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Basecamp has launched!. Check out the site for a tour of the app w/ screenshots, example uses, and training info (including free Chicago workshops). And it’s free for 1 project plus a 30 day free trial for paying plans.
Thanks for all your wonderful and useful feedback over the past few weeks on the feature previews. We’ve made some changes based on your comments, and plan on tweaking current functionality and adding lots of new features based on customer feedback. We have a lot planned (1.1, 1.2, and 1.3 are already in the works), but our ears are open. Wide open.
A few quick and random thoughts…
Basecamp strives to provide the tools for a more human form of project management. With Basecamp it’s not about tons of stats, charts, numbers, and graphs — it’s about two-way communication, conversation, simple scheduling, and to-do lists so you don’t forget the little things (and projects are often comprised of thousands of these little things).
Basecamp is the perfect project management tool for freelancers or small shops that don’t have dedicated project managers. Although plenty of shops with dedicated project managers have already signed up and are using it right now.
Basecamp is yours. There’s no mention of 37signals or even “Basecamp” on your own project site. Plus, you can customize the colors and upload your logo to make it as consistent as possbile with your own brand. We’ve even made sure that all emails that your clients receive from the system (new post notifications, for example) come from your email address, not ours.
You may think your collection of random emails, napkin scribbles, IM chat transcripts, post-it notes, and handwritten notes are organized but what do your clients think? When you work with a client, do they feel like you are organized? Do you they feel like they are important? They’re paying the money, but do they feel like they are in the loop? Basecamp helps make them part of the process.
Project management often suffers when clients aren’t involved. Basecamp brings them into the fold by allowing them to post and comment. It gives them a greater sense of ownership and ends up producing a better end product.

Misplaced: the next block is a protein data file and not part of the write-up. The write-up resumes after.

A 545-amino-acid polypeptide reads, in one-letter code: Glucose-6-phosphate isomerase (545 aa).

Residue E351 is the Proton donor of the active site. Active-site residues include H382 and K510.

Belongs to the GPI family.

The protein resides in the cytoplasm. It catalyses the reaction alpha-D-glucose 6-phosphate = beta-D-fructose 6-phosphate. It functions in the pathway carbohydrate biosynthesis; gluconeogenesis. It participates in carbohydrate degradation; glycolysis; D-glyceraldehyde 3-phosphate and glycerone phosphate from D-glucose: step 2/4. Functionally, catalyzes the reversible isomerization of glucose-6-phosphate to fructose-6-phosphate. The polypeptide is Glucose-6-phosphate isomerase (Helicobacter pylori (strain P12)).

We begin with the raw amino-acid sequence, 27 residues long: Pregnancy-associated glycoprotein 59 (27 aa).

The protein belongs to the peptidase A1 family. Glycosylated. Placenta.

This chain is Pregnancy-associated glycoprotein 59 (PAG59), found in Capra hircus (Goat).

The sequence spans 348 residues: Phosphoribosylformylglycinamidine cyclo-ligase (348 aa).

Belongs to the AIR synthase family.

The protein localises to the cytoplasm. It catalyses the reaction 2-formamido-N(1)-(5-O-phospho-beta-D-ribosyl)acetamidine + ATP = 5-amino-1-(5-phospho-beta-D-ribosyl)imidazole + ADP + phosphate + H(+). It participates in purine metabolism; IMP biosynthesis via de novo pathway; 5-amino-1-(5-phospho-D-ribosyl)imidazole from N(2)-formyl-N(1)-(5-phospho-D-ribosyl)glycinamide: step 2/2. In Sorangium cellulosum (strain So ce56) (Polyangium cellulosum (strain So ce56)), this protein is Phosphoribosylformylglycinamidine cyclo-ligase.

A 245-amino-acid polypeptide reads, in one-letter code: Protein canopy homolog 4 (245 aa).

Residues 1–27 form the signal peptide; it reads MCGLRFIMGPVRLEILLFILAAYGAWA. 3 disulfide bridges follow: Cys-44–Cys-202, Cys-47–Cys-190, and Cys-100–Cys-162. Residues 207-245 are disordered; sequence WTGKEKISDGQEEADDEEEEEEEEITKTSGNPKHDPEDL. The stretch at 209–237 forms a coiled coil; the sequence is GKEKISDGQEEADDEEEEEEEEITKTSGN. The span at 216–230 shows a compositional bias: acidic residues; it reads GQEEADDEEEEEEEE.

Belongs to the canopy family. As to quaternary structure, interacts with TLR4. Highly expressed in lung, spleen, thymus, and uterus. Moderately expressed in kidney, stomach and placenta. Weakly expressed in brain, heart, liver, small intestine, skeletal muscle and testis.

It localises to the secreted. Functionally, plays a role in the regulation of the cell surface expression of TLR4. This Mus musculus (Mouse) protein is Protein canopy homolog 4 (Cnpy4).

“Projects” just aren’t web development projects. They are group projects (for school, for example), home improvement projects, family projects, “looking for a new job” projects, “keeping track of what the competition is doing” projects, and more. Basecamp can be used by all sorts of people for all sorts of projects.
Basecamp can be a great sales tool. Set up a project site for a client and include the URL and log-in information with your proposal. Show them you’re already on the ball — even before you get the project.
Jim Coudal said this about Basecamp’s client retention abilities: “Not only does Basecamp improve client communications it also improves client loyalty. Once clients start using the tool they’ll never want to go back to the old way of doing business. Your client’s experience becomes completely proprietary. This leap forward in project tracking becomes a large part of their relationship with your firm and they’ll have to think long and hard about giving that up if they decide to switch creative resources.”
We worked hard to make Basecamp affordable. The Basic plan, which allows you to manage up to 10 active projects at a time, only costs about 65 cents a day. 65 cents a day to keep you organized and your clients in the loop. And the Premium plan, which allows you to manage unlimited projects, is under $2/day.
Basecamp isn’t revolutionary. There’s nothing brand new about blog-like posts, to-do lists, and milestones. But, it’s the integration of the three ways you think about a project (what to say, what needs to be done, and keeping track of the little frustrating things that often get lost in the shuffle), that makes Basecamp special. Plus, it’s very fast and streamlined. No bloat. Lean code. CSS/XHTML. Intuitive and useful. The overall experience is the appeal.
Basecamp incorporates new technology when it’s useful, not just to flaunt it. RSS feeds let you stay on top of your projects without having to stay logged into Basecamp (we have a lot more planned for the RSS integration angle). Auto-updating Apple iCal integration allows you to subscibe to your milestones/schedules and to-do lists. You can even “complete” milestones or check off to-do list items from within iCal. And, since iCal can sync with Palms, and there are RSS newsreaders for mobile devices, you can take a lot of your Basecamp with you.
So, that’s it for now. We’ll be posting here and at Everything Basecamp often. Stay tuned for new feature announcements, updates, and observations.
And, of course, thanks for everything and good luck on your projects (hopefully managed with Basecamp ;)